Sadly my staffy suffers from allergies but I think shes fine with leather, well she's worn leather collars before without any issues, so hopefully she will be okay. Do you think some sort of padding might offer better protection from stuff washing out from the leather onto her skin?

Padding would probably help. Honestly, I think it was a fluke but I can't NOT say something.

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3 hours ago, Jay6040 said:

 

Do the edges of the leather need to be sewn? I see on some collars theres stitching around the edges?

 

Thanks for all the replies!

stitch the edge, it will help prevent stretching and give it a nice professional look on a collar

 

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I have had dogs with allergies, and newly adopted dogs with skin issues that had to heal, but who still had to wear a collar.  Here is what I had good luck with, and I hope this helps someone!

Some dogs have metal allergies; even good stainless steel can cause a reaction.  

Some dogs also have nylon/plastic allergies (fairly common). 

However, these same dogs usually won't react (in my experience anyway) to powder coated hardware.  You just need to keep an eye on the powder coat because it will chip over time.  

For dogs with leather, material, dye, or just collar rubbing the wrong way issues, padding works.  What I did was make removable collar covers to slip the collar into--old towels work great for a cheap and temporary solution to test to see if that's the problem.  

If you want something that looks a little better, look into working dog collars that have padded linings; I've seen some made of leather and lambswool at dog shows.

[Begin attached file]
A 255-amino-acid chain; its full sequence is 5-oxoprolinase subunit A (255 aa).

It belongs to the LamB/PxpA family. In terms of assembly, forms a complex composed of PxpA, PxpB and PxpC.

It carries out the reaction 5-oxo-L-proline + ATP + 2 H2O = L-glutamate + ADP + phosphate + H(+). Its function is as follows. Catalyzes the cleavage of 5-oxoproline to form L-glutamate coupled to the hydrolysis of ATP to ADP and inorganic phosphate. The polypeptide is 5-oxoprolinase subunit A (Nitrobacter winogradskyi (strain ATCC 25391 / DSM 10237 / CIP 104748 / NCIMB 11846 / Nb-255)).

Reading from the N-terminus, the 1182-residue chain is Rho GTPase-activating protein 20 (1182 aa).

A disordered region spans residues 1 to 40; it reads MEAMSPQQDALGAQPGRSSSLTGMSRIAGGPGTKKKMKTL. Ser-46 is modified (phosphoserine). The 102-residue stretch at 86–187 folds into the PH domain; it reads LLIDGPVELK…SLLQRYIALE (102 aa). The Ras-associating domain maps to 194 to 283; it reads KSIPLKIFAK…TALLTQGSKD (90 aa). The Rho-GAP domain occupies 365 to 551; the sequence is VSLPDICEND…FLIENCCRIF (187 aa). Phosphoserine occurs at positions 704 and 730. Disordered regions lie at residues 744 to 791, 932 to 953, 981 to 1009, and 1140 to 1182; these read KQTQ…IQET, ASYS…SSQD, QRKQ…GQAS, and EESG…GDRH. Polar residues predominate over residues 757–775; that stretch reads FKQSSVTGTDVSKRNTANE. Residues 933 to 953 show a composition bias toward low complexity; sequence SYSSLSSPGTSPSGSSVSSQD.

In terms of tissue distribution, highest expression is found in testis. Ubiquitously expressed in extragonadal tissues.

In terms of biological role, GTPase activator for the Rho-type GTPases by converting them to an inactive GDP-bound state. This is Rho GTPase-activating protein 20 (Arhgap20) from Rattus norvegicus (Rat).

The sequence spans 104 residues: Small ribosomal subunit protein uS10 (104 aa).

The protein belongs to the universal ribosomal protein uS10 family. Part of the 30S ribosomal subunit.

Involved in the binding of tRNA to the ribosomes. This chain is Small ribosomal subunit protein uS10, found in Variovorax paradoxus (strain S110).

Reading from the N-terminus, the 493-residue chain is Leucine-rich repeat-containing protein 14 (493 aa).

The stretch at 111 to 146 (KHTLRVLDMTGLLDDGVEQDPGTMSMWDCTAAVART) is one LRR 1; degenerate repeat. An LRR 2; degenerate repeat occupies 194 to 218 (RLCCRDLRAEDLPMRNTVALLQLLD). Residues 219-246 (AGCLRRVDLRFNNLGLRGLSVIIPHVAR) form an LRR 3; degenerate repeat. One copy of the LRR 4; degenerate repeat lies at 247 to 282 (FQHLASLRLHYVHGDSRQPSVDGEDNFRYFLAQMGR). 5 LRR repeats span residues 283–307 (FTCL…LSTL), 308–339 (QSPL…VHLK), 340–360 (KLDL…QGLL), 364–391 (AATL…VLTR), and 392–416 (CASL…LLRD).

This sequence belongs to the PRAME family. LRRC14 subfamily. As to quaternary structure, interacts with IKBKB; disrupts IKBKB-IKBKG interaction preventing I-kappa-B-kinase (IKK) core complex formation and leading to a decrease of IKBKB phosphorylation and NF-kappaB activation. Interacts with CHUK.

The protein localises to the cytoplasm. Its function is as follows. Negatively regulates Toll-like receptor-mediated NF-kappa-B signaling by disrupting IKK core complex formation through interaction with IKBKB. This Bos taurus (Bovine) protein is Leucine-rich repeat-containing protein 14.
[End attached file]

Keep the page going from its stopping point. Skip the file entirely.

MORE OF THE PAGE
If you still have questions, please feel free to ask; I'm happy to help where I can. 

 

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Jay, there's some good advice there. I don't know if you have a budget and allergies notwithstanding I just wanted to say that it's easy to do some basic stuff with hardly any tools whilst you learn about what tools to buy and for what purpose. For example a sturdy fork can replace a stitch liner/groover/creaser. Any straight edged piece of metal will do for cutting against instead of strap cutters. Instead of stitching paraphernalia, use rivets. Don't even need a rivet setter for learning just a small hammer. There's no doubt that the right tools will help enormously once you understand when to buy basic or quality. One cheap tool which I would advocate from the get go is a decent size cutting mat. not only will it keep your blades sharp but the lines will enable you to keep everything straight and square. There are patterns to be had all over the place, some free and some you have to pay for. Take a look at this one. Not free but really easy to follow and there's a video showing how to. Good luck. I'm sure you're going to love your leatherwork as we all do.

 https://www.leather-patterns.com/s/search?q=Dog harness pattern

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Forget the strap end punch.  I got by for years with a water drinking glass or a pop can.  Just trace one side, judge center and match the other side.  If you screw up, cut a little to balance.

God bless

Enjoy your new skills:)

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I have been following this thread and was thinking of making my dog a collar. What do you all think of using deer hide for inside of the collar?